“Busyness and more are the defaults today. That means that it’s ironically perceived as more difficult to live slowly and with less. But, more and more people are learning firsthand that more does not equal better. And, busy does not equal important. Busyness will not be a status symbol forever.” slow-living-301
So why do people choose to be so busy all of the time ?
Now that I have retired, I hear other retirees say “I don’t know how I ever found time to work ! I’m just so busy all the time.I never stop !”
Here’s what Kowalski discovered :
“A fast approach tends to be a superficial one, but when you slow down you begin to engage more deeply with whatever it is you’re doing. You’re also forced to confront what’s happening inside you – which is one of the reasons why I think we find it so hard to slow down. Speed becomes a form of denial. It’s a way of running away from those more deeper, tangled problems. Instead of focusing on questions like who am I, and what is my role here, it all becomes a superficial to-do list.” — Carl Honoré
There’s that “to do list “again !
Kowalski introduced me to author Shauna Niequist. I read a few experts from her book Present over Perfect: Leaving Behind Frantic for a Simpler, More Soulful Way of Living and it was like an excerpt from my life ….no like, no kidding …truly .
Check this out :
Written in Shauna’s warm and vulnerable style, this collection of essays focuses on the most important transformation in her life, and maybe yours too: leaving behind busyness and frantic living and rediscovering the person you were made to be. Present Over Perfect is a hand reaching out, pulling you free from the constant pressure to perform faster, push harder, and produce more, all while maintaining an exhausting image of perfection .
Shauna writes, “A few years ago, I found myself exhausted and isolated, my soul and body sick. I was tired of being tired, burned out on busy. And, it seemed almost everyone I talked with was in the same boat: longing for connection, meaning, depth, but settling for busy.”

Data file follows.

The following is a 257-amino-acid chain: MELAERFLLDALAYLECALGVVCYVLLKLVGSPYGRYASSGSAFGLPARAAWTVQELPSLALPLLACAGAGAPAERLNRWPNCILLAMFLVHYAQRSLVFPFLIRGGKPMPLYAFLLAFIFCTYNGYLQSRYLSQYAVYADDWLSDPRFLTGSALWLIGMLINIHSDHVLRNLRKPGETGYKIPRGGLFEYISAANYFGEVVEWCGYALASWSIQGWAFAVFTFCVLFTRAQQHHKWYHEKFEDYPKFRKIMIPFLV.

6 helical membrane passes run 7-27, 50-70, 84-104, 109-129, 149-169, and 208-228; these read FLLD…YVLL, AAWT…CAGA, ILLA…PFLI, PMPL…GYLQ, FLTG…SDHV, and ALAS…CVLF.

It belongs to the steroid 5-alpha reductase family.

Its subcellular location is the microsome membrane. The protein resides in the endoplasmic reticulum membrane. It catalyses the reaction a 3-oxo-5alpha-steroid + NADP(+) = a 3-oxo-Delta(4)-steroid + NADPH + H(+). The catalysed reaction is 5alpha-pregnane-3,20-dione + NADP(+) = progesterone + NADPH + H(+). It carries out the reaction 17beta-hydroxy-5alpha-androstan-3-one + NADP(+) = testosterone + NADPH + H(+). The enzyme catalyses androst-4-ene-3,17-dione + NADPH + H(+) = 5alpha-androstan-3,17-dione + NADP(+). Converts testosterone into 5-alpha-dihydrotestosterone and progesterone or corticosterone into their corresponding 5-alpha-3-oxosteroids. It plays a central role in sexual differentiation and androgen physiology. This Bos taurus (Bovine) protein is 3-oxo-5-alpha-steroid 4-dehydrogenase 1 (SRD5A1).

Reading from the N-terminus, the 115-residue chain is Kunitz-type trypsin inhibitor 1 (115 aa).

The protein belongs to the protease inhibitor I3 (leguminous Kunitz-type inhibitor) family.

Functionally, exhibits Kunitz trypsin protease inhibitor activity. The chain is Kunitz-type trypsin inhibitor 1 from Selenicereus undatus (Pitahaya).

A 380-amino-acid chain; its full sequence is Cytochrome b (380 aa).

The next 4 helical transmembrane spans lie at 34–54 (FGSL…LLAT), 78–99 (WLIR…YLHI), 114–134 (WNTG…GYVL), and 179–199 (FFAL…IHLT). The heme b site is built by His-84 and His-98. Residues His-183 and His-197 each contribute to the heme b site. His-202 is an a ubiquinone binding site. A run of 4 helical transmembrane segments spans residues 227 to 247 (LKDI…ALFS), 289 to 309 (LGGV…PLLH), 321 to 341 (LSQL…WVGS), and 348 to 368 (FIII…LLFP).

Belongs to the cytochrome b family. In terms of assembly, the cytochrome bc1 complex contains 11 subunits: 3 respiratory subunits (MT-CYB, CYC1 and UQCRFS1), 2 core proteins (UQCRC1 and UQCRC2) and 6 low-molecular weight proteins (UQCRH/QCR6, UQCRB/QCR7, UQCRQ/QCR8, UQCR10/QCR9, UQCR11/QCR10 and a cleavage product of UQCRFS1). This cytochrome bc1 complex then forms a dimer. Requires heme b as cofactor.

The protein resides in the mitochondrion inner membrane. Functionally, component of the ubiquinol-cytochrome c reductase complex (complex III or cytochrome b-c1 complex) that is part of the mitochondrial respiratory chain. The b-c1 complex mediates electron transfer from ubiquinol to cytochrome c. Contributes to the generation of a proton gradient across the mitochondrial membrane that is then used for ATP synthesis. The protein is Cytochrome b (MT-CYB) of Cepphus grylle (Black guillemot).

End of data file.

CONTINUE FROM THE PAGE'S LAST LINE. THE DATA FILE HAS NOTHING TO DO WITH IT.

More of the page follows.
“The two sins at play here, I believe, are gluttony and pride—the desire to escape and the desire to prove, respectively. I want to taste and experience absolutely everything, and I want to be perceived as wildly competent. The opposite of gluttony is sobriety, in the widest sense, which is not my strong suit. And the opposite of pride, one might say, is vulnerability—essentially, saying this is who I am … not the sparkly image, not the smoke and mirrors, not the accomplishments or achievements. This is me, with all my limitations, with all my weaknesses.”
Niequist, Shauna. Present Over Perfect (p. 19). Zondervan. Kindle Edition.
This is the paragraph that resonates deeply with me and may with some of you as well.
” I’ve always given my best energy to things outside myself, believing that I’d be fine, that I was a workhorse, that I didn’t need special treatment or babying or, heaven help me, self-care. Self-care was for the fragile, the special, the dainty. I was a linebacker, a utility player, a worker bee. I ate on the run, slept in my clothes, worshiped at the altar of my to-do list, ignored the crying out of my body and soul like they were nothing more than the buzz of pesky mosquitoes.”Niequist, Shauna. Present Over Perfect (p. 28). Zondervan. Kindle Edition.
So there you have it peeps.
The day is done and I’m pooped.
I felt compelled to share and hope you have enjoyed !
Have a great evening ,